It’s important to mulch at the right time and in the correct way. To increase soil moisture levels, you can add a 2-3 inch layer of organic matter to the top of the soil, near your tomato plants, during the start of the season.

Uncut grass, leaves, and straw make excellent mulch for tomatoes.


Person spreading fertilizer around tomato plants.

Tomato plants supplied with ammonia-based nitrogen fertilizers cannot take up calcium due to the excessive ammonium ions blocking its absorption.

Suggested fertilizers to use for your tomatoes include organic granular fertilizer, fish or seaweed emulsion, or liquid kelp.

Ideally, to enrich the soil with nutrients, you will need to add a layer of compost that is decomposed well and is 2 inches thick right before planting in spring. Doing so will make the soil structure better while slowly releasing nutrients.

Please note: The instructions on the fertilizer label should be followed carefully, and only use when recommended by a soil test. It’s important you don’t overfertilize, especially with the synthetic chemical kind.


Maintaining healthy roots is vital, as they absorb the calcium needed to prevent blossom end rot.

Important note: Do not disturb the root zone of your tomato plant, so it can absorb the maximum amount of calcium.

Best Fertilizer for Tomato Blossom End Rot

Person adding fertilizer granules around a tomato plant.

The best tomato fertilizers for combating blossom end rot provide a fast-acting nitrogen source plus calcium for the best fruit and vegetable quality.

We highly recommend the calcium nitrate fertilizer carried by one of our favorite garden-supply retailers, Hoss Tools.

Ways to Remove Tomato Blossom End Rot Naturally

Person spreading crushed egg shells around a tomato plant.

There is a high possibility that you have heard of some calcium-boosting home remedies, such as planting your tomatoes with antacid tablets or egg shells in the holes to avoid blossom end rot.

If your tomatoes are infected, and you want to help them, naturally, try to remove all the affected tomatoes, and water with powdered milk, for some extra calcium. The next batch should look fine!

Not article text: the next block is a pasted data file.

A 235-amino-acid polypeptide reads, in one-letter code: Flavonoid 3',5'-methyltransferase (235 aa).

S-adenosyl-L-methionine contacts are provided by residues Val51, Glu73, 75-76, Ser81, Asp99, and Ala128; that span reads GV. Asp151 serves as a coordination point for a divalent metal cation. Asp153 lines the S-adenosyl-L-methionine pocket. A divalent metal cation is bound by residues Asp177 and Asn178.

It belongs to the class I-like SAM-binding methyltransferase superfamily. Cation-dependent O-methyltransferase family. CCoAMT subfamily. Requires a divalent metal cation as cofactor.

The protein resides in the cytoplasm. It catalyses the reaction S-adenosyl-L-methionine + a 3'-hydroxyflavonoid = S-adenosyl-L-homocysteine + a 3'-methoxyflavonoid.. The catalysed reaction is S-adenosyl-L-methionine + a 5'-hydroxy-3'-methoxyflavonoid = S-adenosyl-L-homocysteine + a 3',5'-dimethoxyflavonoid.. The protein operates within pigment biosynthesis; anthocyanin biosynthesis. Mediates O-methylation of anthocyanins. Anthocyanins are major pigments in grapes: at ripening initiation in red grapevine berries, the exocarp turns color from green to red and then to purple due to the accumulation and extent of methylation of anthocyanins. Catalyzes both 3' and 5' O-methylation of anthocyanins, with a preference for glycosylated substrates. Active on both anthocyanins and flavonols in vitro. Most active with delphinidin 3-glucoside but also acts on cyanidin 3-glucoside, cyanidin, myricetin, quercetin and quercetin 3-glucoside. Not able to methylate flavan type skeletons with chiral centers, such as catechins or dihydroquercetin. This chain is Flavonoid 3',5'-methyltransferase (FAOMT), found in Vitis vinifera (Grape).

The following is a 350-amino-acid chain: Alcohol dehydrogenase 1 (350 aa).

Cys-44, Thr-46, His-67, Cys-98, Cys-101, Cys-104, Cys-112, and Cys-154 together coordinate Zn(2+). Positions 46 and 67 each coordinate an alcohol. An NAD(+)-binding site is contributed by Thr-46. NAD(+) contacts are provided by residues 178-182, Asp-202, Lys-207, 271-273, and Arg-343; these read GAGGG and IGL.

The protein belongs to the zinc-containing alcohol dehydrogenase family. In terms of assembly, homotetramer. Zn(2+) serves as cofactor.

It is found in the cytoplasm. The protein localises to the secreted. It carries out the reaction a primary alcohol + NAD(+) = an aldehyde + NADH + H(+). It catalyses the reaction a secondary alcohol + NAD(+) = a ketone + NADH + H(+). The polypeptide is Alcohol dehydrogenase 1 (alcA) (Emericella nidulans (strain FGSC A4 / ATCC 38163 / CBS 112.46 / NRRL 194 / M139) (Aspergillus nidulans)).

Is it safe to eat a tomato with blossom end rot?

A ripening tomato with blossom end rot.

Yes, you can cut away the rotted portion of your tomatoes and eat the rest. However, many people find that tomatoes affected with blossom end rot have a mealy texture and are less flavorful than healthy tomatoes.

If tomatoes have signs of blossom end rot, don’t try to can them or use any other preservation method; just eat them fresh.

Can tomato blossom end rot damage the entire plant?

Unripe pear tomatoes with blossom end rot developing.

Blossom end rot usually affects the fruit and not the entire plant. Even though the signs are only visible in the outside part of the fruit, blossom rot can be caused by issues that have to do with the plant’s roots.

If the root system has not matured adequately, it might not be able to obtain enough water and calcium from the soil, and this lack may result in blossom end rot appearing.

In other words, while the symptoms are observed on the fruit alone and where its effects are limited, root problems can bring about blossom end rot.

Wrapping up Blossom End Rot in Tomatoes

Small pear tomato with blossom end rot.

And that’s a wrap! We really hope that by reading this article, you’re less overwhelmed now that you know how to prevent your own tomatoes from getting blossom end rot.

The good news is that blossom end rot doesn’t mean the end of your tomato season if it does show up. The even better news is that it’s an easily treatable and preventable condition by taking a few simple measures.

Want to learn more about tomatoes? Visit the Tomato Plants page on our website and we’ll oblige you! We’ve got blog posts on more than 70 delicious varieties of tomatoes, helpful growing and care guides, and ideas for all sorts of tomato gardening techniques.